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Tuesday, May 21, 2024

Israel’s current war economy is effective, at least for now

Israel’s War Economy

Since the start of the conflict with Hamas, Israel’s economy has been hit hard. This three-week war has caused the country’s currency, the shekel, to plummet against the dollar. Businesses, from construction to dining, are closing their doors. The finance ministry has announced plans to increase defense spending and support those who have lost their jobs due to the conflict. Furthermore, the country’s central bank has lowered its growth forecast for the year from 3% to 2.3%.

The economic implications of war are critical to consider. Past skirmishes with Hamas have cost billions, just a fraction of the country’s GDP. Despite these costs, Israel’s economy has historically been able to bounce back, thanks to its high per-person income in the Middle East.

However, the scale of recent attacks is unprecedented, raising concerns about the economic impact. In 1973, the cost of the Yom Kippur War nearly led to financial collapse. Similarly, the Palestinian intifada of 2002 cost 3.8% of the GDP.

Israeli officials face three main challenges to prevent economic disaster. The first is employment. The mobilization of over 360,000 reservists has left an enormous void in the workforce, particularly in industries that rely on high-productivity workers. Meanwhile, labor shortages have been exacerbated by restrictions on Palestinian workers entering Israel due to unrest in the West Bank.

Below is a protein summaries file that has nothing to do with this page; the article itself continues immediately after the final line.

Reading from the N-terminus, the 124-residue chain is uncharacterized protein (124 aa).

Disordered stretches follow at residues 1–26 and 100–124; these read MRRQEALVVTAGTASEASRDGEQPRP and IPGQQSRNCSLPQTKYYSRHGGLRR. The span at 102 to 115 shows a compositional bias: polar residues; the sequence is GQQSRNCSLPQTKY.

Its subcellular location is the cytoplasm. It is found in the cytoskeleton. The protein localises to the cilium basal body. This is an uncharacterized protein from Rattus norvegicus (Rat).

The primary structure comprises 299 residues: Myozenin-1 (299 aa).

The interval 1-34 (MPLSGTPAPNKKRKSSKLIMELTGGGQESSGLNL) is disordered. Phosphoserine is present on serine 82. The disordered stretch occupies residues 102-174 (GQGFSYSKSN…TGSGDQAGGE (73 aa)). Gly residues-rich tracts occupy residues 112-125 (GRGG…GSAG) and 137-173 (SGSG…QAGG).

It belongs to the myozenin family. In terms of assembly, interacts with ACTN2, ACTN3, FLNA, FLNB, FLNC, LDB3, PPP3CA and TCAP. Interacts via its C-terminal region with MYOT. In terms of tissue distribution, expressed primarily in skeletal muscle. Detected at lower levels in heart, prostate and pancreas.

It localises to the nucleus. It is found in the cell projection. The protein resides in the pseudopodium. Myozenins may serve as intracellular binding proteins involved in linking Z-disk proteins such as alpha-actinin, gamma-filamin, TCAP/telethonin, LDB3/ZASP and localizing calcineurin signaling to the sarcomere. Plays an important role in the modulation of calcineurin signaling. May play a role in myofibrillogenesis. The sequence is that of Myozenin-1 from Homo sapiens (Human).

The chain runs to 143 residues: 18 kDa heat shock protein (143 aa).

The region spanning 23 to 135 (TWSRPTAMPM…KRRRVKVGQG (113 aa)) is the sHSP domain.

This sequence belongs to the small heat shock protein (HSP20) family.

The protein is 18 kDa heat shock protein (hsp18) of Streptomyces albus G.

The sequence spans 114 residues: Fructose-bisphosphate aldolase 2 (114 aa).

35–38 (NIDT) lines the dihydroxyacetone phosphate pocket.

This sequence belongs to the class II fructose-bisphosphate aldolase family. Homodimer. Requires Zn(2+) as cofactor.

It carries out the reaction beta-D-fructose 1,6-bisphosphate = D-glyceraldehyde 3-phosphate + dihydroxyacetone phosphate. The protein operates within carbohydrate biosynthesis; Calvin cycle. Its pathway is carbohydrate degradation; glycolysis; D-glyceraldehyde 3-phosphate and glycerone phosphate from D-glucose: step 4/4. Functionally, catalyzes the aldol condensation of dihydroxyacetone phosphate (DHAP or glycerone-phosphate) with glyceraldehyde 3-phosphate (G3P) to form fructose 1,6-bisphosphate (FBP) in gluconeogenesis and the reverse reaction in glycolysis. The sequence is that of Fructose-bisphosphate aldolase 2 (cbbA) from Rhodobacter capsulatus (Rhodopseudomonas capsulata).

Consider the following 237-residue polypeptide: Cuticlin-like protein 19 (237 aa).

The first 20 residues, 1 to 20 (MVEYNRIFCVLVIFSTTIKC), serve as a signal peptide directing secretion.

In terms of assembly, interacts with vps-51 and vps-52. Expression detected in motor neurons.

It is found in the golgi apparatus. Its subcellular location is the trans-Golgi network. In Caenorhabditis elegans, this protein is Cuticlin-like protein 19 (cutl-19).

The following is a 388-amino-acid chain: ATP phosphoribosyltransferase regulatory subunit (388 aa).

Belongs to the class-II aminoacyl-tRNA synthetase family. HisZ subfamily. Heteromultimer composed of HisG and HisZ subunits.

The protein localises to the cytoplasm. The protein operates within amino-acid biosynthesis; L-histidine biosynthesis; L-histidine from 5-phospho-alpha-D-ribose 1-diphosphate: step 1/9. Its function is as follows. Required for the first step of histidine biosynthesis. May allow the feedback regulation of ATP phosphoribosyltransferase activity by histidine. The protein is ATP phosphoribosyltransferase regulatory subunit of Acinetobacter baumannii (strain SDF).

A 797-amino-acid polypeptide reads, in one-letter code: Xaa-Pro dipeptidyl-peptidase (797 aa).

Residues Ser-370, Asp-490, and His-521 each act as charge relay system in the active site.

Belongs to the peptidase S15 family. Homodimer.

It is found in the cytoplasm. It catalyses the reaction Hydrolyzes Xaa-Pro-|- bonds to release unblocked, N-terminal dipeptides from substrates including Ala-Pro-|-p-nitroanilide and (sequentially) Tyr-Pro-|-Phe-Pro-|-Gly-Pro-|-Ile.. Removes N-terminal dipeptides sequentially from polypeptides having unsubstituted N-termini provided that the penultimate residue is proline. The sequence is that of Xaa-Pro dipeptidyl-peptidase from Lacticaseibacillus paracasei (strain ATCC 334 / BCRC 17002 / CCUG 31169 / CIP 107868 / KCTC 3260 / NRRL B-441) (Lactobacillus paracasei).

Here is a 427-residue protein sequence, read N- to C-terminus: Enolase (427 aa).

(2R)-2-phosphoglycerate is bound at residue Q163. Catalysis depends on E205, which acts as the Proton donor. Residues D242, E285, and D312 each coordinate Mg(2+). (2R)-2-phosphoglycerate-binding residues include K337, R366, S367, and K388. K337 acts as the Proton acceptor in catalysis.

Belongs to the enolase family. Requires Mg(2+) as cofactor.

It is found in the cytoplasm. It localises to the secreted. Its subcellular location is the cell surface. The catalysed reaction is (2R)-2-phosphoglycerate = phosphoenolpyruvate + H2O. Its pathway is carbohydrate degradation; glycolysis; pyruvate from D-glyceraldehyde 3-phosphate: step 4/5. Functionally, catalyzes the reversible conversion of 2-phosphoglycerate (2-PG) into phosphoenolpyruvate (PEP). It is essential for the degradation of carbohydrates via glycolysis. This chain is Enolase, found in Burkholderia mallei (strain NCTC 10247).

Another challenge is the slackening of private consumption. In the wake of the conflict, people are less likely to go out, leading to empty restaurants, shopping malls, and a sharp decline in tourism. The final challenge lies in the fiscal costs of the conflict, which has involved rescuing businesses, compensating reservists, and supporting entire communities forced to flee their homes.

Despite these challenges, Israel has historically managed to weather the economic storms caused by various conflicts. The country’s debt is modest compared to its wealth, and it has substantial foreign-exchange reserves. However, the longer the war continues, the greater the risks become.

The government must carefully manage the economic impact of the conflict. Travel restrictions, low consumer activity, and higher fiscal costs all reflect the toll the war is taking on Israel’s economy. Time is of the essence, and there are no easy solutions in sight.

The Middle East’s business and finance picture has been significantly shaped by this conflict. To gain a deeper understanding of the complex economic landscape, sign up for The Economist’s weekly newsletter. We provide expert analysis for those concerned about economics, finance, and market trends. We keep you informed so you can make smarter decisions for the future.

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